density-buoyancy activity_V5

density-buoyancy activity_V5 - 1 Density and buoyancy...

Info iconThis preview shows pages 1–2. Sign up to view the full content.

View Full Document Right Arrow Icon

Info iconThis preview has intentionally blurred sections. Sign up to view the full version.

View Full DocumentRight Arrow Icon
This is the end of the preview. Sign up to access the rest of the document.

Unformatted text preview: 1 Density and buoyancy applied to geology Key terms: mass, volume, density, heat, salinity, fluid, buoyancy. 1. Rank the substances below (W, X, Y, Z) in order of increasing density . (For example, if you think W is the least dense, X is denser than W, Y is denser than X, and Z is the most dense, put W<X<Y<Z; if X and Y have the same density, put X=Y) Explain your answer how did you figure this out? 2. (PLEASE READ CAREFULLY HERE!) Professor Dense conducts an experiment to test the effect of temperature and salinity (saltiness) on the density of water. He starts with three beakers (A, B, and C) of distilled (pure) water, each with a volume of 1000 mL, and a mass of 1000g, at a temperature of 4C (he keeps them in a refrigerator). He keeps beaker A at 4C in the refrigerator, and does nothing else to it. He keeps beaker B at 4C, and adds as much table salt as he can get to dissolve. Professor Dense also takes beaker C out of the refrigerator and leaves it out on the counter, where it warms up to 25 C. The properties of water in each refrigerator and leaves it out on the counter, where it warms up to 25 C....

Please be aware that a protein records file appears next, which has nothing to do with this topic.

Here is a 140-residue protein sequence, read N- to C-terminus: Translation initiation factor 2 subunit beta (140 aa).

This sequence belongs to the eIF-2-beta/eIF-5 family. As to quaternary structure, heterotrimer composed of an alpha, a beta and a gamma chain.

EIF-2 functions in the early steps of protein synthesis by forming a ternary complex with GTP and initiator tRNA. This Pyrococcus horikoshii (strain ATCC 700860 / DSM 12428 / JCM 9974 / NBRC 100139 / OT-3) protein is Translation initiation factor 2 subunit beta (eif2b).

View Full Document

Page1 / 4

density-buoyancy activity_V5 - 1 Density and buoyancy...

This preview shows document pages 1 - 2. Sign up to view the full document.

View Full Document Right Arrow Icon
Ask a homework question - tutors are online